In the filmmaker's own words…
“During the spring recesses from the undergraduate film production workshops that I teach at Yale and Columbia Universities, I visited my brother in the high security lockdown ward with the ironic acronym of POSH — Portland, Oregon State Hospital. Getting a court-ordered involuntary commitment was a tedious, bureaucratic, dangerous ordeal. Duanne told me his iPhone had been confiscated because he had been recording on the floor. He wanted me to retrieve it in order to extract the footage and make a documentary film of his experience. What he did not tell me at the time was that the phone contained approximately 250 video clips filmed over the course of two years that unwittingly chronicled his ever-loosening grip on reality. The footage was raw, disturbing and included a scary rant during a suicide attempt the top of Multnomah Falls.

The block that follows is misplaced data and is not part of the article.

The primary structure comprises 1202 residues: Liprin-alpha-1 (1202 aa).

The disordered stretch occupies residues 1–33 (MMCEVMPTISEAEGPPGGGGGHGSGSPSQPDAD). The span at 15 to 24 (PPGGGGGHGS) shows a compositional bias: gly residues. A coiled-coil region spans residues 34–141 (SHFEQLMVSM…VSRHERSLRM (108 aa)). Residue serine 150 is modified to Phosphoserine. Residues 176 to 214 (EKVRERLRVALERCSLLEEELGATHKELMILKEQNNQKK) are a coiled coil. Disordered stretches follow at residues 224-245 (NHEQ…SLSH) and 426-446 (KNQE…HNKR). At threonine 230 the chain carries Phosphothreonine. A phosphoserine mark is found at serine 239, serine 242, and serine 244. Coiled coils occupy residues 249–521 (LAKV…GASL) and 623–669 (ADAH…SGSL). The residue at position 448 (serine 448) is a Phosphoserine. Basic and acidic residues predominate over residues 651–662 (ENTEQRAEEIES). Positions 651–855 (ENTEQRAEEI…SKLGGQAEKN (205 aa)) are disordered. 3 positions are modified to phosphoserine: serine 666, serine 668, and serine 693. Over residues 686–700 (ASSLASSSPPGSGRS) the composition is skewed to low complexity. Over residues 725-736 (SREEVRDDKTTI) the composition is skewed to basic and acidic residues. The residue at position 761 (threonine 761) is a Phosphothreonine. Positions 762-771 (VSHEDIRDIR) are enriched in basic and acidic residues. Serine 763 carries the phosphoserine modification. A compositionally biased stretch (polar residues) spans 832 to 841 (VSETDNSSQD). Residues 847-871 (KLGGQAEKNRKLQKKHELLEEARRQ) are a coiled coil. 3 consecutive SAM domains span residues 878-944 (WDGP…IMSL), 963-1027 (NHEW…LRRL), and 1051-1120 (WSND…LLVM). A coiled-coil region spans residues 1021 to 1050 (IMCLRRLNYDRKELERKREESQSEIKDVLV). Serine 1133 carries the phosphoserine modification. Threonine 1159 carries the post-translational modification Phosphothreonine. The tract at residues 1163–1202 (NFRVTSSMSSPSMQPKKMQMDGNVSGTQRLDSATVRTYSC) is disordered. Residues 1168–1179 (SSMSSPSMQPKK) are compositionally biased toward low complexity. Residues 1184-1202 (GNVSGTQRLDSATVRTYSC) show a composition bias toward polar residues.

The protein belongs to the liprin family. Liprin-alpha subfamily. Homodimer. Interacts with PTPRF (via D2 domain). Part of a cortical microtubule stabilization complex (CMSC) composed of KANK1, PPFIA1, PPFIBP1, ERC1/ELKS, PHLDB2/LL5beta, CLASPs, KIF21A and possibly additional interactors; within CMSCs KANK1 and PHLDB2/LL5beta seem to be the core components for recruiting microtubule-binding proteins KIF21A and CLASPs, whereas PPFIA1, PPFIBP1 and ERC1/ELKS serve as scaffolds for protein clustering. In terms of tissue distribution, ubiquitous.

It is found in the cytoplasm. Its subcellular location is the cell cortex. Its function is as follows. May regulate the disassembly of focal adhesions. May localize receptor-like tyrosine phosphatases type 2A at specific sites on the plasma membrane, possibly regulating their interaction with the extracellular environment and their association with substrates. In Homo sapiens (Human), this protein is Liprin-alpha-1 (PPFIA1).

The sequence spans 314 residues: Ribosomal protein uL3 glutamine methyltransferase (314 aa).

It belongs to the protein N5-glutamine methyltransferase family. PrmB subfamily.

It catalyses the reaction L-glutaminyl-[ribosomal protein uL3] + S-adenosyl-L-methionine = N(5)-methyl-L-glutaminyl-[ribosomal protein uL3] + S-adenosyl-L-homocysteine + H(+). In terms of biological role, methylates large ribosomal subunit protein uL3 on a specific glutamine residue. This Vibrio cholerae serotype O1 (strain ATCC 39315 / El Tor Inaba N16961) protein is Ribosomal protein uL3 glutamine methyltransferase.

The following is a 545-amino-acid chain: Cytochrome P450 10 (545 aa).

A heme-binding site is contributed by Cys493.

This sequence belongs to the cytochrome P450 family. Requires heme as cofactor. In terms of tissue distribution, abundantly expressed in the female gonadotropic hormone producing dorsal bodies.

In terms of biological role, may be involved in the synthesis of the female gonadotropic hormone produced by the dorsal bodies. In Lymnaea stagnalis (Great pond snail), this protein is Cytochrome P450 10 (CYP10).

His own youthful days as a student-filmmaker enhances the quality and substance of the videos, even if his intention was not a narrative aesthetic. After he gave me the footage I returned to Portland bi-monthly with a camera and recorded our battles with this insidious illness. This is not a film I wanted to make, but felt compelled to make. The exposure, vulnerability and familial tragedy we felt is compensated by the power this film has to illuminate. My parents, both proud and private people, participated despite the shame and stigma because they hoped that this film will provide insight and understanding.
His adoring parents and loyal friends missed all the clues in his young adulthood, perhaps blinded and dazzled by his talents. The reason for the rarity of "late-onset" schizophrenia is because one without a medical diagnosis, one is not considered mentally ill. We rarely went to doctors.
Untreated mental illness costs the U.S. 200 billion dollars a year.”
-Sandra Luckow, filmmaker